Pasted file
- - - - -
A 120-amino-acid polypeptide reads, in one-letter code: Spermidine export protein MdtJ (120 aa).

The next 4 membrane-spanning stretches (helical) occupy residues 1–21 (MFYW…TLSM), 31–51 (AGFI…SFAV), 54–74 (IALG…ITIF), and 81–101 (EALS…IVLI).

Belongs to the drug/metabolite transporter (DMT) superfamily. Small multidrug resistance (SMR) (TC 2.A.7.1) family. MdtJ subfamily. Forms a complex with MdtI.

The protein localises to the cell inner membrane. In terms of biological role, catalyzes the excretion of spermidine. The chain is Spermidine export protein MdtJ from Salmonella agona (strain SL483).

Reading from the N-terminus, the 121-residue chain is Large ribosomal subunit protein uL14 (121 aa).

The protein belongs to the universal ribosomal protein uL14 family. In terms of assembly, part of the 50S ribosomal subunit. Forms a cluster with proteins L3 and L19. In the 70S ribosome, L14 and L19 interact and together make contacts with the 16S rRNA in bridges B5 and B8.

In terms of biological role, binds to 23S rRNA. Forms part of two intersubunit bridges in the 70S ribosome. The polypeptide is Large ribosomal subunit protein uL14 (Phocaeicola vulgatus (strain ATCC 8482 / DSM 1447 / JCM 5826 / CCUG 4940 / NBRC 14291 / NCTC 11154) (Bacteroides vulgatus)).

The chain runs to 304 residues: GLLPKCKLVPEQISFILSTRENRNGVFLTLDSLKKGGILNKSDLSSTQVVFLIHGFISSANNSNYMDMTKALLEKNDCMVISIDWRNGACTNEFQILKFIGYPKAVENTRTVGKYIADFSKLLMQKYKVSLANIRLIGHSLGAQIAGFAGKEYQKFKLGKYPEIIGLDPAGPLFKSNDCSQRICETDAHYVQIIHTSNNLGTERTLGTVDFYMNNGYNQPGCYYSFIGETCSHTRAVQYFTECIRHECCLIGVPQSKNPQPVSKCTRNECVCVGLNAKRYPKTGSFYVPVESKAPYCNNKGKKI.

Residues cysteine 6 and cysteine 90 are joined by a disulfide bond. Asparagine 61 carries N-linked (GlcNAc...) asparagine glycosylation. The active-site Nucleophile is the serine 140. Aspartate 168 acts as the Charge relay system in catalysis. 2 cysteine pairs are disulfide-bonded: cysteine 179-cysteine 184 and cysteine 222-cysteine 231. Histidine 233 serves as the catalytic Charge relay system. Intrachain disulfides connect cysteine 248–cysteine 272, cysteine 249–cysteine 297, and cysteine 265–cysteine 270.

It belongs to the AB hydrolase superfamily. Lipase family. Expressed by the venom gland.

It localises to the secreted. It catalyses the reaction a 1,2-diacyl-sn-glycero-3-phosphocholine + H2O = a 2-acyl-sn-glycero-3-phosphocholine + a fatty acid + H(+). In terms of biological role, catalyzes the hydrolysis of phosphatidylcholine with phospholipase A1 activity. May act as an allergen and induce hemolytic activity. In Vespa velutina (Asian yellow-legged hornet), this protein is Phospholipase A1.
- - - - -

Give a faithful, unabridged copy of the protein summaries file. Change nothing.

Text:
A 120-amino-acid polypeptide reads, in one-letter code: Spermidine export protein MdtJ (120 aa).

The next 4 membrane-spanning stretches (helical) occupy residues 1–21 (MFYW…TLSM), 31–51 (AGFI…SFAV), 54–74 (IALG…ITIF), and 81–101 (EALS…IVLI).

Belongs to the drug/metabolite transporter (DMT) superfamily. Small multidrug resistance (SMR) (TC 2.A.7.1) family. MdtJ subfamily. Forms a complex with MdtI.

The protein localises to the cell inner membrane. In terms of biological role, catalyzes the excretion of spermidine. The chain is Spermidine export protein MdtJ from Salmonella agona (strain SL483).

Reading from the N-terminus, the 121-residue chain is Large ribosomal subunit protein uL14 (121 aa).

The protein belongs to the universal ribosomal protein uL14 family. In terms of assembly, part of the 50S ribosomal subunit. Forms a cluster with proteins L3 and L19. In the 70S ribosome, L14 and L19 interact and together make contacts with the 16S rRNA in bridges B5 and B8.

In terms of biological role, binds to 23S rRNA. Forms part of two intersubunit bridges in the 70S ribosome. The polypeptide is Large ribosomal subunit protein uL14 (Phocaeicola vulgatus (strain ATCC 8482 / DSM 1447 / JCM 5826 / CCUG 4940 / NBRC 14291 / NCTC 11154) (Bacteroides vulgatus)).

The chain runs to 304 residues: GLLPKCKLVPEQISFILSTRENRNGVFLTLDSLKKGGILNKSDLSSTQVVFLIHGFISSANNSNYMDMTKALLEKNDCMVISIDWRNGACTNEFQILKFIGYPKAVENTRTVGKYIADFSKLLMQKYKVSLANIRLIGHSLGAQIAGFAGKEYQKFKLGKYPEIIGLDPAGPLFKSNDCSQRICETDAHYVQIIHTSNNLGTERTLGTVDFYMNNGYNQPGCYYSFIGETCSHTRAVQYFTECIRHECCLIGVPQSKNPQPVSKCTRNECVCVGLNAKRYPKTGSFYVPVESKAPYCNNKGKKI.

Residues cysteine 6 and cysteine 90 are joined by a disulfide bond. Asparagine 61 carries N-linked (GlcNAc...) asparagine glycosylation. The active-site Nucleophile is the serine 140. Aspartate 168 acts as the Charge relay system in catalysis. 2 cysteine pairs are disulfide-bonded: cysteine 179-cysteine 184 and cysteine 222-cysteine 231. Histidine 233 serves as the catalytic Charge relay system. Intrachain disulfides connect cysteine 248–cysteine 272, cysteine 249–cysteine 297, and cysteine 265–cysteine 270.

It belongs to the AB hydrolase superfamily. Lipase family. Expressed by the venom gland.

It localises to the secreted. It catalyses the reaction a 1,2-diacyl-sn-glycero-3-phosphocholine + H2O = a 2-acyl-sn-glycero-3-phosphocholine + a fatty acid + H(+). In terms of biological role, catalyzes the hydrolysis of phosphatidylcholine with phospholipase A1 activity. May act as an allergen and induce hemolytic activity. In Vespa velutina (Asian yellow-legged hornet), this protein is Phospholipase A1.